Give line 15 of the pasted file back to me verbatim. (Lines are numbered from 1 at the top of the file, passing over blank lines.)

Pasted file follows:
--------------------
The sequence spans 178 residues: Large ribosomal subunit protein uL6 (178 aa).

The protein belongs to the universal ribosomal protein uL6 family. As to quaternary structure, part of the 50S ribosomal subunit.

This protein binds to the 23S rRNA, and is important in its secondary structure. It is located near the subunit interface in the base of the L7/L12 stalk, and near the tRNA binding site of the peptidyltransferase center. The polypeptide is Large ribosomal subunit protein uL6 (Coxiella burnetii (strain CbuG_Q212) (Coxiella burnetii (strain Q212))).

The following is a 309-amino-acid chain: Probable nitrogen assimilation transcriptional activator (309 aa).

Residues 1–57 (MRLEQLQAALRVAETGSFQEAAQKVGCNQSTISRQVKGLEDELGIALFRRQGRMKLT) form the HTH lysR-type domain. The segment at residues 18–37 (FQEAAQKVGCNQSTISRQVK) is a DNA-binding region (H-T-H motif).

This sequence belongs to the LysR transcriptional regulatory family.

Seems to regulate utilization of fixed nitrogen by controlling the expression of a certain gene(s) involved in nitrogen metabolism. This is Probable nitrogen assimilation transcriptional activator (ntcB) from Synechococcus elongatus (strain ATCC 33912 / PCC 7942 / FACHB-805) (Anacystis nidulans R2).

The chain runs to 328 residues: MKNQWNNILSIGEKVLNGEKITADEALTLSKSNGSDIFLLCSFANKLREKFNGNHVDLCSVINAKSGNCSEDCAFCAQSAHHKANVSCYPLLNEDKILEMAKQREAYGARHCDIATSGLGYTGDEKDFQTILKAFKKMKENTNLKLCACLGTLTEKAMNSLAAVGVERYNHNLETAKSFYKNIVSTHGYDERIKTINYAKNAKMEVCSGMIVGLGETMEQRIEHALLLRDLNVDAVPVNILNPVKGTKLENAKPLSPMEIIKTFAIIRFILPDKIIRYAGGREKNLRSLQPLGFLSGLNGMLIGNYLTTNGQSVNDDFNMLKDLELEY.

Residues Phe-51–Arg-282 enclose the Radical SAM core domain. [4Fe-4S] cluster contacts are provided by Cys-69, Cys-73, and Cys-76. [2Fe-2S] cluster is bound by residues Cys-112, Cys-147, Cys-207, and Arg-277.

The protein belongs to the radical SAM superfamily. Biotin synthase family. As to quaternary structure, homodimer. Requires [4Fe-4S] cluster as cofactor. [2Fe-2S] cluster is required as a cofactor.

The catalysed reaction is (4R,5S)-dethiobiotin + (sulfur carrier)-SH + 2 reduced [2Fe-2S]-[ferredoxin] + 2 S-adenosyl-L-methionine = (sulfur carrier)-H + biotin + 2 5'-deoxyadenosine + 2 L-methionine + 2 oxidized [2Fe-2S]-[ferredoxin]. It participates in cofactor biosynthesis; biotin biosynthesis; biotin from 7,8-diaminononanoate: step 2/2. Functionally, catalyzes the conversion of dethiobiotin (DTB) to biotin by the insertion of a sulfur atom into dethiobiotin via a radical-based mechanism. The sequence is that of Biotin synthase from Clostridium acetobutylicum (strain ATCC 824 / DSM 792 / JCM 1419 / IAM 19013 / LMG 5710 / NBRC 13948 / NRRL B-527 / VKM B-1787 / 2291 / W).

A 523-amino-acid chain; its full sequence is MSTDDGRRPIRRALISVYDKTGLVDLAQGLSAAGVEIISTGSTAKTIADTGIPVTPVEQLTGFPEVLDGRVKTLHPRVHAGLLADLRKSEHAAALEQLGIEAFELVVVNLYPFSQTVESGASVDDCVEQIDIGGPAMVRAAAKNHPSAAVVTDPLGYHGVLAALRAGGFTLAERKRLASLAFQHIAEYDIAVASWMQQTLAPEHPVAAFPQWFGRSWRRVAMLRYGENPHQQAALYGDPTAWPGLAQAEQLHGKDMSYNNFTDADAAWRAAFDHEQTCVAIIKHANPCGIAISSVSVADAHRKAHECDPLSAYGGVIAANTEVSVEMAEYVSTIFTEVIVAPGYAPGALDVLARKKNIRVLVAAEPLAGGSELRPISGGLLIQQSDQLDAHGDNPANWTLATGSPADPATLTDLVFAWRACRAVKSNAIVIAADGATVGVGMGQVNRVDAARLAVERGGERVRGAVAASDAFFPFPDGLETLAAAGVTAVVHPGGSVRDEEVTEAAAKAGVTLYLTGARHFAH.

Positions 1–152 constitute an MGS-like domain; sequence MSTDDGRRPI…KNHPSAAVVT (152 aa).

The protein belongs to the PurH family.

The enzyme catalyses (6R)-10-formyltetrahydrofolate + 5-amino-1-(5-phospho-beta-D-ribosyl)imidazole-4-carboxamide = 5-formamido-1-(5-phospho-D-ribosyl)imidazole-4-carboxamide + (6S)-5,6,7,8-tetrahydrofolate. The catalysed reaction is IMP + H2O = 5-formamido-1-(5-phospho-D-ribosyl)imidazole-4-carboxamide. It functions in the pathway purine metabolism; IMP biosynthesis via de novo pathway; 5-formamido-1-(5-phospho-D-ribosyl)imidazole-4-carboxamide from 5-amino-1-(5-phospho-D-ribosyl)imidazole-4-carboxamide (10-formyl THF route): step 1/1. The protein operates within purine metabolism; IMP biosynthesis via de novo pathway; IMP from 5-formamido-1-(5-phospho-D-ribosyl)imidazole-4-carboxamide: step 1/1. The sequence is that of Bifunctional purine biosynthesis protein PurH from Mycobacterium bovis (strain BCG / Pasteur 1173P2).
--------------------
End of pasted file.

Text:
The enzyme catalyses (6R)-10-formyltetrahydrofolate + 5-amino-1-(5-phospho-beta-D-ribosyl)imidazole-4-carboxamide = 5-formamido-1-(5-phospho-D-ribosyl)imidazole-4-carboxamide + (6S)-5,6,7,8-tetrahydrofolate. The catalysed reaction is IMP + H2O = 5-formamido-1-(5-phospho-D-ribosyl)imidazole-4-carboxamide. It functions in the pathway purine metabolism; IMP biosynthesis via de novo pathway; 5-formamido-1-(5-phospho-D-ribosyl)imidazole-4-carboxamide from 5-amino-1-(5-phospho-D-ribosyl)imidazole-4-carboxamide (10-formyl THF route): step 1/1. The protein operates within purine metabolism; IMP biosynthesis via de novo pathway; IMP from 5-formamido-1-(5-phospho-D-ribosyl)imidazole-4-carboxamide: step 1/1. The sequence is that of Bifunctional purine biosynthesis protein PurH from Mycobacterium bovis (strain BCG / Pasteur 1173P2).